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Rwanda, a family planning success story country to host 2018 international conference on family planning

April 22, 2017

By Wallace Mawire

Rwanda, one of the family planning success stories of recent
history is set to host the 5th International Conference on Family Planning
(ICFP) in Kigali on 12 to 15 November, 2018.

The first decade of the 2000s saw great achievements, a dramatic rise in
Rwanda’s contraceptive prevalence rate for modern methods between 2000 and
2007, and a drop in total fertility rate from 6.1 in 2000 to 4.6 in 2010.

Rwanda’s leadership has been highly supportive of family planning.In
recent years, the country has invested in its network of community health
workers (CHWs), run communications campaigns to drive demand and behaviour
change, and provided training on long-acting and permanent contraceptive
methods. Yet progress has slowed, despite Rwanda’s continued commitment to
family planning as a way to ensure a healthy and prosperous future for the
sustainable development of its people and the world, it is reported.

The announcement of Rwanda hosting the conference was made by the Bill
and Melinda Gates Institute for Population and Reproductive Health and the
Ministry of Health of the Republic of Rwanda, the conference co-hosts. The
ICFP will be held at the state-of-the-art Kigali Convention Centre, which
in the past has hosted the 27th African Union Summit and other high-level
meetings.

The ICFP is held biennially, each time in a different host country, and
remains the largest scientific conference on reproductive health and family
planning. The last ICFP, held in Indonesia in 2016, attracted over 3,500
delegates and participants from about 100 countries.

“The Government of Rwanda is privileged to host the fifth International
Conference on Family Planning delegates in Kigali, Rwanda, and is committed
to working with the Bill & Melinda Gates Institute to ensure that the event
is successfully hosted in the country,” said Minister of Health Diane
Gashumba. “Rwandan President Paul Kagame was one of the distinguished
attendees of the 2012 London Summit on Family Planning, at which he joined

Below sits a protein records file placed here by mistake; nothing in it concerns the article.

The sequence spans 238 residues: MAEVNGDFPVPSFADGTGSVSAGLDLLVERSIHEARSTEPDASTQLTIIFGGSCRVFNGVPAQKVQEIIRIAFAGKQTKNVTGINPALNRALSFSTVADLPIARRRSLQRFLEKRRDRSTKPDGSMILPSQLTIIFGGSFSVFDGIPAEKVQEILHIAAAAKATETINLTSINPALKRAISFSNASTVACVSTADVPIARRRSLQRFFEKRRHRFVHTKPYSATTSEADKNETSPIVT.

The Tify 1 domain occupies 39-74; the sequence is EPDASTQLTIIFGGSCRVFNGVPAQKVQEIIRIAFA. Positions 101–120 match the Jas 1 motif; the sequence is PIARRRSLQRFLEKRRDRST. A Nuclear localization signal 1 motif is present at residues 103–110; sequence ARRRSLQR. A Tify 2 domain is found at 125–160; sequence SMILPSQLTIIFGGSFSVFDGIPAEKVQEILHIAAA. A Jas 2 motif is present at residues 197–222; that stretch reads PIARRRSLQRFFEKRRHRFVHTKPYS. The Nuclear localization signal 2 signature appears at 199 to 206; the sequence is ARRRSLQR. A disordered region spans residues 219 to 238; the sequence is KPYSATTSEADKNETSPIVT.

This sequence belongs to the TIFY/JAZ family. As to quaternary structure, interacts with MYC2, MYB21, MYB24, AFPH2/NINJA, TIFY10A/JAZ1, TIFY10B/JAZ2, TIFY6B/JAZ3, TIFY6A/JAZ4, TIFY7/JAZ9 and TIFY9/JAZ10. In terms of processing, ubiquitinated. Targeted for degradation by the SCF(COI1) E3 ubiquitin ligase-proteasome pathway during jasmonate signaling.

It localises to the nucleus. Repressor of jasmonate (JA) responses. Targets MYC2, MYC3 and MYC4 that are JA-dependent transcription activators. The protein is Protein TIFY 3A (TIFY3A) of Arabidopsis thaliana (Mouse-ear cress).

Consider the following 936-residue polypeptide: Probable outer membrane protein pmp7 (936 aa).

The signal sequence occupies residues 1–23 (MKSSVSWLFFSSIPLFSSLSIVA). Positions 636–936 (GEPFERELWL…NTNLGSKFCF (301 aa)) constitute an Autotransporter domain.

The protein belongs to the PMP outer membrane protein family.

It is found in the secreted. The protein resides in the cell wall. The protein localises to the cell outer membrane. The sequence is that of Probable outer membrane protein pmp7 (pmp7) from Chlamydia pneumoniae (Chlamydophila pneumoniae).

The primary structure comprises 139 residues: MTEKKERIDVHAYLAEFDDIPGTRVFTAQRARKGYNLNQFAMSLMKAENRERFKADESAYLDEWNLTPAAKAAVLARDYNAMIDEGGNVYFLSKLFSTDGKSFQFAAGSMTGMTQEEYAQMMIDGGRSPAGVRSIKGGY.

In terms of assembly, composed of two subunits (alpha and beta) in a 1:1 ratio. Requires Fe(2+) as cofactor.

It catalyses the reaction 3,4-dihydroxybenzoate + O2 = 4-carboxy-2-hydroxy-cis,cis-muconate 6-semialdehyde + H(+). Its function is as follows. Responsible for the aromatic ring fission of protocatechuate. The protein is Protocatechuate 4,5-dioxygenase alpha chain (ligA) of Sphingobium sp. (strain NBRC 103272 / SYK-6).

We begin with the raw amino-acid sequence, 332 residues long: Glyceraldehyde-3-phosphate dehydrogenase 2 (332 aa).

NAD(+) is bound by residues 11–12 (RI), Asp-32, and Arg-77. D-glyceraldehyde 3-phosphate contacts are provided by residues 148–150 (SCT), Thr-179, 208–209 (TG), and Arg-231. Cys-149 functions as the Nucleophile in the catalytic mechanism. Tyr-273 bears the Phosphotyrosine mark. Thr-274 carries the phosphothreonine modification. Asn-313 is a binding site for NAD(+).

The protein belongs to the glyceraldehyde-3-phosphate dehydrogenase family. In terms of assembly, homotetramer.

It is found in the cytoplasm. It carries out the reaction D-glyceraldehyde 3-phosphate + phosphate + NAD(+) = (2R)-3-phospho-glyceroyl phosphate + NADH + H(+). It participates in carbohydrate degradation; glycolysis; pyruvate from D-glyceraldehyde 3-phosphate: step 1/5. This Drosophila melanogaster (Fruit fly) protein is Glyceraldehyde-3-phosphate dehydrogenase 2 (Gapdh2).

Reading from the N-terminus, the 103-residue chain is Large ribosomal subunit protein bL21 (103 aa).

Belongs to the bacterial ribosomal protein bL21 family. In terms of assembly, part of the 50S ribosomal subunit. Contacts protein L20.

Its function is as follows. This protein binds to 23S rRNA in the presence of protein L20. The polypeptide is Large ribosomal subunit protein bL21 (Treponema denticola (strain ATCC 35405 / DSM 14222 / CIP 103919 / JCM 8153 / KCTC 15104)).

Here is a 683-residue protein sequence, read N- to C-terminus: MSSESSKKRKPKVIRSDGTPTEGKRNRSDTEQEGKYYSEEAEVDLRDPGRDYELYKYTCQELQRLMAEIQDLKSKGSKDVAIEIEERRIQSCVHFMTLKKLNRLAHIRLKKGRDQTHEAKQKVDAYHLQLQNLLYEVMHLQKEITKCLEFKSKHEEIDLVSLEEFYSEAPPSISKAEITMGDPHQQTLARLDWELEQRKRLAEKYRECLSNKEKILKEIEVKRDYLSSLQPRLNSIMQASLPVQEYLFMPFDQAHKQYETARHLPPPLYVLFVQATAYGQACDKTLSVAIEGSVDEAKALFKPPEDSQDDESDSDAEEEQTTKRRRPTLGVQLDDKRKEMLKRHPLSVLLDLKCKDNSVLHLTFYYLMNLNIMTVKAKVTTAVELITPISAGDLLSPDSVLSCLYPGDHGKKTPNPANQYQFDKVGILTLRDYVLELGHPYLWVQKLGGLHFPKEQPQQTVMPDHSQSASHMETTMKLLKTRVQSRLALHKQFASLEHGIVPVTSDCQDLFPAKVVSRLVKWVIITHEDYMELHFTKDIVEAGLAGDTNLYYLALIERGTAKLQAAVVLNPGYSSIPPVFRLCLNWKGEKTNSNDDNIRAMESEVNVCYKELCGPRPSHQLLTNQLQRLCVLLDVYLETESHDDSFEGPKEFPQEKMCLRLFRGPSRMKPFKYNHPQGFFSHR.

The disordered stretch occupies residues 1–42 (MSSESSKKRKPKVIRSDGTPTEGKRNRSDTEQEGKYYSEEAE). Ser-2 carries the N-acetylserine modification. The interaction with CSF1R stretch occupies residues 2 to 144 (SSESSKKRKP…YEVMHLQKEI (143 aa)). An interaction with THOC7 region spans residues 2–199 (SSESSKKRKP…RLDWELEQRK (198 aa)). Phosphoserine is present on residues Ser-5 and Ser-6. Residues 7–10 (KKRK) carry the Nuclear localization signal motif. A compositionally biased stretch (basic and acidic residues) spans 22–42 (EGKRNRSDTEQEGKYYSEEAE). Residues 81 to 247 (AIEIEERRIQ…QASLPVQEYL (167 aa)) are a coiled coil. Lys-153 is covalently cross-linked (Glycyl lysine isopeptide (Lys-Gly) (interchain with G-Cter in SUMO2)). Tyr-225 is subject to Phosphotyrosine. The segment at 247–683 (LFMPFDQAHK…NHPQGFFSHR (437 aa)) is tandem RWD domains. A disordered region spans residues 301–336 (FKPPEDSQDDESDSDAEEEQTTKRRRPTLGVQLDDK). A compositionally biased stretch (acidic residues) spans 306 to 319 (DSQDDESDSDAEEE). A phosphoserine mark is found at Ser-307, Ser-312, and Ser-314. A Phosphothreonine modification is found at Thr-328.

the co-hosts, Bill & Melinda Gates Foundation and the United Kingdom, along
with other national governments, donors, civil society, the private sector,
and the research and development community, in a ground breaking promise to
make affordable contraception available to an additional 120 million women
and girls in the world’s poorest countries by 2020. We are excited to host
the family planning community in Rwanda to continue our collective work and
learn from each other’s experiences to find new ways to help us realize
this goal.”

“We are delighted to be partnering with the Rwandan Ministry of Health for
the 2018 ICFP,” said Jose “Oying” Rimon II, Chair of the International
Steering Committee of the ICFP and Director of the Bill & Melinda Gates
Institute for Population and Reproductive Health at the Johns Hopkins
Bloomberg School of Public Health. “It will be wonderful to return to
Africa for the 2018 conference, and to highlight some of the spectacular
gains in family planning that are occurring in many parts of Africa today,
as well as the challenges that lie ahead.”

Held biennially since 2009, the ICFP serves as a strategic inflection point
for the family planning and reproductive health community worldwide. It
provides an opportunity for political leaders, scientists, researchers,
policymakers, advocates, and youth to disseminate knowledge, celebrate
successes, and identify next steps toward reaching the goal of enabling an
additional 120 million women to access voluntary, quality contraception by
2020.

The ICFP also serves as an international platform from which countries,
organizations and individuals can make public commitments to family
planning, and can be recognized for their achievements. Dozens of side
events are organized around the conference by many institutions and groups
from around the world.

The previous conferences were held in Nusa Dua, Indonesia, in 2016; Addis
Ababa, Ethiopia, in 2013; Dakar, Senegal, in 2011; and Kampala, Uganda, in
2009.

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